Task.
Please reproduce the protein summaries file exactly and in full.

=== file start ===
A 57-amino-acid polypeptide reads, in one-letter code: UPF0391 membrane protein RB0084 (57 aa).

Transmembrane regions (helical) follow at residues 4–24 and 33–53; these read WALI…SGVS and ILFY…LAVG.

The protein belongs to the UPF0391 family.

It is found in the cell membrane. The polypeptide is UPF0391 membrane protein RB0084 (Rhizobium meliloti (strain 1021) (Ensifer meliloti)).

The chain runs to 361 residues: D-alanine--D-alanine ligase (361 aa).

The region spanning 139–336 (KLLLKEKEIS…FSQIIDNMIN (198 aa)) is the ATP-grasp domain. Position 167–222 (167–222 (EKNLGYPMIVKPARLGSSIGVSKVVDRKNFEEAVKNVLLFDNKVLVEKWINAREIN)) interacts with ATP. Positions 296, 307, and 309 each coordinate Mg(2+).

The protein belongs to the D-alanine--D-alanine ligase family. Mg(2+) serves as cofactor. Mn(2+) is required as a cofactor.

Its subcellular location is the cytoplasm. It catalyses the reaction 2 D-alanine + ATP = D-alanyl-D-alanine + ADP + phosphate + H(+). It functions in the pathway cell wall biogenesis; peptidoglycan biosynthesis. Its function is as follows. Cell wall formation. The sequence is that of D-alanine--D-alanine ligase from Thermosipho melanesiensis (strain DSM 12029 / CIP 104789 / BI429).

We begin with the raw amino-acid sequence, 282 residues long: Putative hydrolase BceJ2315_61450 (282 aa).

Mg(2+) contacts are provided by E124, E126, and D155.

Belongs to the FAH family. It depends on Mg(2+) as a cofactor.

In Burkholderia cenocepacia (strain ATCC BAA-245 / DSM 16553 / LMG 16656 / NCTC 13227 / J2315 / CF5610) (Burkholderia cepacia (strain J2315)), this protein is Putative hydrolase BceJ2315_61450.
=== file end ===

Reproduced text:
A 57-amino-acid polypeptide reads, in one-letter code: UPF0391 membrane protein RB0084 (57 aa).

Transmembrane regions (helical) follow at residues 4–24 and 33–53; these read WALI…SGVS and ILFY…LAVG.

The protein belongs to the UPF0391 family.

It is found in the cell membrane. The polypeptide is UPF0391 membrane protein RB0084 (Rhizobium meliloti (strain 1021) (Ensifer meliloti)).

The chain runs to 361 residues: D-alanine--D-alanine ligase (361 aa).

The region spanning 139–336 (KLLLKEKEIS…FSQIIDNMIN (198 aa)) is the ATP-grasp domain. Position 167–222 (167–222 (EKNLGYPMIVKPARLGSSIGVSKVVDRKNFEEAVKNVLLFDNKVLVEKWINAREIN)) interacts with ATP. Positions 296, 307, and 309 each coordinate Mg(2+).

The protein belongs to the D-alanine--D-alanine ligase family. Mg(2+) serves as cofactor. Mn(2+) is required as a cofactor.

Its subcellular location is the cytoplasm. It catalyses the reaction 2 D-alanine + ATP = D-alanyl-D-alanine + ADP + phosphate + H(+). It functions in the pathway cell wall biogenesis; peptidoglycan biosynthesis. Its function is as follows. Cell wall formation. The sequence is that of D-alanine--D-alanine ligase from Thermosipho melanesiensis (strain DSM 12029 / CIP 104789 / BI429).

We begin with the raw amino-acid sequence, 282 residues long: Putative hydrolase BceJ2315_61450 (282 aa).

Mg(2+) contacts are provided by E124, E126, and D155.

Belongs to the FAH family. It depends on Mg(2+) as a cofactor.

In Burkholderia cenocepacia (strain ATCC BAA-245 / DSM 16553 / LMG 16656 / NCTC 13227 / J2315 / CF5610) (Burkholderia cepacia (strain J2315)), this protein is Putative hydrolase BceJ2315_61450.